The Bewick’s Wren, (pronounced Buick’s), is a small, shy and unobtrusive bird, except for its waving tail. This wren will nest in almost any cavity: tin cans, brush piles, Woodpecker holes, old shoes and buckets. Just use your imagination!
This Bewick’s Wren is grayish-brown above with an obvious whitish eyebrow which extends back down the neck. It has a long, fanned tail, often cocked upward, which it flips and jerks from side to side as well as raises slowly up and down. The top and bottom of the tail is barred with black and you might be able to see the white spots on the outer tail feathers when the tail is fanned. This wren has whitish underparts and an unstreaked back. The bill is long and slightly downcurved. The legs and feet are gray. Both adults look similar.
The juvenile is like the adult but has dark edges to its feathers.
Range and Habitat
The Bewick’s Wren’s habitat is in the undergrowth of coastal scrub, chaparral, desert scrub, and around the edges of oak and riparian woodlands, often near water. This wren is sometimes found in suburban gardens and parks. It is a commonly found wren in the west, but it is declining in numbers east of the Rockies. It is also found in Central America.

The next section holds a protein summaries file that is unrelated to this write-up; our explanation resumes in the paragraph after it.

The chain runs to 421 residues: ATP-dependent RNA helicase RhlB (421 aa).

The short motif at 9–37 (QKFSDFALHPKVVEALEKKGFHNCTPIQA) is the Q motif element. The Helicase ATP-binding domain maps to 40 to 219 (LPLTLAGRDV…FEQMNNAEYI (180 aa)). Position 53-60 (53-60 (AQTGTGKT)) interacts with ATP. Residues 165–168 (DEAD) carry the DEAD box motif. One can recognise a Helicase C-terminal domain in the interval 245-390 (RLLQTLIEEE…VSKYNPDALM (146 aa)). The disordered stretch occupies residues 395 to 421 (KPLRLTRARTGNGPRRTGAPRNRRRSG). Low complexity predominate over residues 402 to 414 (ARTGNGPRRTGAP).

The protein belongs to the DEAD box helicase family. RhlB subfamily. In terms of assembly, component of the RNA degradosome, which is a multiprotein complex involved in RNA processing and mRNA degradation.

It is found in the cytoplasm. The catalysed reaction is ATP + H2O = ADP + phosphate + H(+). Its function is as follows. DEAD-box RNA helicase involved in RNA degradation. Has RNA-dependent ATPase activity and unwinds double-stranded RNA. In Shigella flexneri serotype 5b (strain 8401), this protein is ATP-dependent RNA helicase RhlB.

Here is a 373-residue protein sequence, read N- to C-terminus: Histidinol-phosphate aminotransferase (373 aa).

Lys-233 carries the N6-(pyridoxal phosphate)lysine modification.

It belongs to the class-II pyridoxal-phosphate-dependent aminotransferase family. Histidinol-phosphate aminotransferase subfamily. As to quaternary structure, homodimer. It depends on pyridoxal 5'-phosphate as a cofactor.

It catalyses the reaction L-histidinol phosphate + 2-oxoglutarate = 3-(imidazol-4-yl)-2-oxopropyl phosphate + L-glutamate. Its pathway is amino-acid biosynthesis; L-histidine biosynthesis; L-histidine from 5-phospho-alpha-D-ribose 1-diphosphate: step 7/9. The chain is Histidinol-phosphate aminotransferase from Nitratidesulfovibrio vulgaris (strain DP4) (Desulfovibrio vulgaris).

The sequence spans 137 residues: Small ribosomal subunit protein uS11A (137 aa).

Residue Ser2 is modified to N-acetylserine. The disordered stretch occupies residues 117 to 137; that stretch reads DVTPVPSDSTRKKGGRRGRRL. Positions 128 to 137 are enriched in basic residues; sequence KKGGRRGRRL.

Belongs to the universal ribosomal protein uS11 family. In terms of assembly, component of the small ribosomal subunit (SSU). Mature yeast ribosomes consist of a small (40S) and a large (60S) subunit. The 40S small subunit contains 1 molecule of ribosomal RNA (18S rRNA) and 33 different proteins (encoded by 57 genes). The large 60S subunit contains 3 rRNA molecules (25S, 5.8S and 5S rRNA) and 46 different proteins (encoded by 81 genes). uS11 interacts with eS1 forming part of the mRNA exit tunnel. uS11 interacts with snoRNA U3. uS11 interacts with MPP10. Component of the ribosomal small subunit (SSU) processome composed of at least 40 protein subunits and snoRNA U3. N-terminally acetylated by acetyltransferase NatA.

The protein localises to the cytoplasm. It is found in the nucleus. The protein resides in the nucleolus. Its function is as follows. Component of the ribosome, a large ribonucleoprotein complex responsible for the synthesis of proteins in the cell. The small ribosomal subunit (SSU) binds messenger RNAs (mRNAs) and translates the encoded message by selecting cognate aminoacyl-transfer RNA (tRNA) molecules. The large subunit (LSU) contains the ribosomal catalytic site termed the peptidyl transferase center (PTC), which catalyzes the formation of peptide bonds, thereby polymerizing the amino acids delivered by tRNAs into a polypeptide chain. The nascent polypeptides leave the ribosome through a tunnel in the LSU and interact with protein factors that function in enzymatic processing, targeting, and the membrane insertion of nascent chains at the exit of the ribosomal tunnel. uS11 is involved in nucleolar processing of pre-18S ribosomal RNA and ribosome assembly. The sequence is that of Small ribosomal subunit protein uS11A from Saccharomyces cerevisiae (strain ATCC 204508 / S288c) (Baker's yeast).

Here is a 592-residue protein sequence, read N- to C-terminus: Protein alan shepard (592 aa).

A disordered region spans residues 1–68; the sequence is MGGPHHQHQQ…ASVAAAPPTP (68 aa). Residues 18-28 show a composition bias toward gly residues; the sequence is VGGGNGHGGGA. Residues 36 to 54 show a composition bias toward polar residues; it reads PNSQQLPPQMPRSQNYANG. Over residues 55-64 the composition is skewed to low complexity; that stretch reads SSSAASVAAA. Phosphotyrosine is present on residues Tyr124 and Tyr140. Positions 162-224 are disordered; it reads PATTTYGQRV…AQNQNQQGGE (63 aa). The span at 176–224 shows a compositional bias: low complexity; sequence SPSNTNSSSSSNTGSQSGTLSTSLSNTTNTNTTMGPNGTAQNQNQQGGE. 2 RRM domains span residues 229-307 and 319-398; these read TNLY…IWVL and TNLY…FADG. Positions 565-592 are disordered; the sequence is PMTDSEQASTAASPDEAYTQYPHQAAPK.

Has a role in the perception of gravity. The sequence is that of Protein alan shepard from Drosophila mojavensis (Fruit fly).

Energetic and constantly on the move, this little bird actively forages in the bushes while it waves it long tail. While it is feeding, it will poke its beak into most any cavity, often probing under the bark of a tree looking for insects and spiders. You will find it foraging on hollow trees, on rocks, or on the ground while it turns over the leaf litter. The Bewick’s Wren has a large repertoire of songs which it learns while it is still in its parent’s territory. Its song is higher than a House Wren’s and sometimes sounds like a Song Sparrow’s song. It starts with high, loud, notes, followed by low burry notes and ends in a thrill. Like all wrens, it also has a scolding note and a mixture of buzzy and repeated notes. They are solitary birds except during breeding time.
Breeding and Nesting
The male sings to attract his female and to defend his territory The Bewick’s Wren nests in a hole or crevice; it will also nest in bird boxes. The male will start to build several nests of sticks in available cavities. The female chooses one and will add the finishing touches to the nest such as leaves, moss and feathers. The female lays 4-7 spotted eggs. The male feeds the female while she is on the nest. They both feed the young when they hatch in about two weeks. In another two weeks, the young fledge. The pair of adults might have more than one brood in the summer.